What the Dickens?...
We want more August and are willing to swap for (unused and as new) June and July: two months for the price of one, what an offer!
The species tally up 2 on last week, but I think there's more to be squeezed out of the old patch next week.
Today I was happy to get out amongst migrants after yesterday's yawn fest at Drain'them marshes RSPB; the wind was all wrong, the water levels were all wrong (apart from the levels rising in my boots), and far too much weed (and in the past I wouldn't have complained about that either). Immediately my humour was restored by a rather pretty Wheatear at the south end of the broom fields. It got better. The strange man I saw loitering at the east end of Long Wood turned out to be Jono and not a threat.
Forest Gate's newest and best scrape, it's got water (unlike Rainham), visible shore lines (unlike Rainham), but as yet devoid of bird life (just like Rainham)
Not much happening here though according to Finding Migrants on Wanstead Flats - where and when to look I should be stumbling over all sorts of top shelf migrant stuff. We walked to the Alex, stopping only to have a brief look at the loafing gulls, just in case... A Common Gull was the only just in case.
To the east of the Alex a Tree Pipit rose up out of the grass and zeet zeeted off over Manor Park.
"I don't think its coming back!"
A quick trip round the Wryneck field, where we picked up a smart Whinchat (Jono got another and a Wheatear on his way home) and that seemingly was that. Left to my own devices I did another slow perambulation of the field and decided to take some snaps of the Whinchat. Using extreme field craft, honed over years of experience, and a large bush I got within range, though you might be hard pressed to guess so.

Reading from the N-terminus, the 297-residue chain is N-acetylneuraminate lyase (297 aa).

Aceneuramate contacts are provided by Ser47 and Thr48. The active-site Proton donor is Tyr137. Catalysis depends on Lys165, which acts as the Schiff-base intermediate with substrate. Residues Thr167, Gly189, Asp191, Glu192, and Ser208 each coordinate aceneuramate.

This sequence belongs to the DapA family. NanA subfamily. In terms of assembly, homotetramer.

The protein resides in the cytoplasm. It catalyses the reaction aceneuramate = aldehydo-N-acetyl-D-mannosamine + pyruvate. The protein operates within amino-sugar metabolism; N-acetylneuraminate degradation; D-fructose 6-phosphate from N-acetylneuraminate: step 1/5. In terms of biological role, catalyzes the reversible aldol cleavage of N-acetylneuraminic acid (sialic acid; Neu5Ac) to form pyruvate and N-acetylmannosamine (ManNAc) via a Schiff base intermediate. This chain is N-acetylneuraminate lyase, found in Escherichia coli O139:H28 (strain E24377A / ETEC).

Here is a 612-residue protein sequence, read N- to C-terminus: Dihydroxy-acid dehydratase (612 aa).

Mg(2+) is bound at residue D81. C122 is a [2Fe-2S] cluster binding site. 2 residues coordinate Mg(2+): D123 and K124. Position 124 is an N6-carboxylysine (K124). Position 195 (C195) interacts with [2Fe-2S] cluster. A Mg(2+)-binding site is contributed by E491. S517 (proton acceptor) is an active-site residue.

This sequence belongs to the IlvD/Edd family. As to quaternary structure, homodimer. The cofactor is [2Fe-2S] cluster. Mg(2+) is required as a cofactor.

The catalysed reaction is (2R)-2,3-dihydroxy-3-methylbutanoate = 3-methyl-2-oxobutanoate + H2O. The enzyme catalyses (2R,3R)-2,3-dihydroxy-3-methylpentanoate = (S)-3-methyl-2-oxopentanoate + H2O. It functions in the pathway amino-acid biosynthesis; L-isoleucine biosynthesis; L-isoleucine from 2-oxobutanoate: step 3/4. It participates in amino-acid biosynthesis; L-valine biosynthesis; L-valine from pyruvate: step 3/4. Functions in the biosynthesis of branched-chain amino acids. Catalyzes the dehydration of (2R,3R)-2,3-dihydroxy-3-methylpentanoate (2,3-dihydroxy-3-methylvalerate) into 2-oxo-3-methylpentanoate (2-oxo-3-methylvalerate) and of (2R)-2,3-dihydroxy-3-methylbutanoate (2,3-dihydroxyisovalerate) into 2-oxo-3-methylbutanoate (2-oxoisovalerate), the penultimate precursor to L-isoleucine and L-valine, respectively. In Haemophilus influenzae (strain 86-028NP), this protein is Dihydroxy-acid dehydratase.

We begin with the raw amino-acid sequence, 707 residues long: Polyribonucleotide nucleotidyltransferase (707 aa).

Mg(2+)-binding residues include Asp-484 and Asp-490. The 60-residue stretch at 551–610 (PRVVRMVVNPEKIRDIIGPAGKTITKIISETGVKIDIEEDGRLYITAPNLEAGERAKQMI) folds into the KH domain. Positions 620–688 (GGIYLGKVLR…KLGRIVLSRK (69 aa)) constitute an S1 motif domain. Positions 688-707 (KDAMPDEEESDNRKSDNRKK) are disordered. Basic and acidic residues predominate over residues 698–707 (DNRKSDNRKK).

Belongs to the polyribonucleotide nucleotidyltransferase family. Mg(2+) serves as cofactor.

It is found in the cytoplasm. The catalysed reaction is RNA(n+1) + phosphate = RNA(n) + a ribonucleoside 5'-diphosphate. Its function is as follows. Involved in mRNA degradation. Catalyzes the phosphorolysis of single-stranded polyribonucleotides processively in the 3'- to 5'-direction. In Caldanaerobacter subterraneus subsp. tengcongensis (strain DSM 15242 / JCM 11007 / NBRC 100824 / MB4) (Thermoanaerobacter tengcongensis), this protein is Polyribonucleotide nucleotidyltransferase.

The Whinchat having seen through my bramble patch disguise hoofed it for a larger shrub. It was all part of my plan, and I continued walking back towards the Alex. A small bird flew out from the grass and into the broom the Whinchat had vacated. Now this is one burnt stem, easy to get a handle on this I thought, up until the point I was right on top of it. Only then did my quarry fly out and disappear magically into a hawthorn. Looked like a Dunnock's back with trowel for a tail and a buff/whitish breast. It didn't call like a Dunnock or at all, which was good and now I had it surrounded in a single hawthorn. Game on. After ten minutes I began to tire of this game, and started to change the rules. Peaking in through some of the gaps in the foliage, I eventually managed to find it in deep. It looked back at me before scuttling out of sight. A gropper! Cool! No, really cool! F***in' awesome, actually! All those mornings and evenings in futile pursuit of singing Sedgies and GWs down by the Roding...
Mr Fisher had heard what he had thought would be a gropper at the beginning of the week, however no-one else could say what an autumn calling bird would sound like, he said metallic. He suggested Xeno Canto, but no. I texted him with the news: "Told you so!", he replied.
So its kicking the grass next week in the hope of getting better views, and there could be dozens of them out there.
The park was quiet though a trio of returning Pochard was nice. Natalia had texted me about five Egyptian Goose that had turned up next to the Little Tea Shop of Happiness, but they had naffed off when I arrived.
While I supped my instant and got outside my fruit cake, I could not help but overhear a conversation going on next to me.
"look, I can see the moon."
"Just there under the sun, in the break of the clouds"
" I can only see the sun"
"You can't look at the sun it's behind the clouds, but there's the moon just below..."
Clearly not all dog owners are that stupid!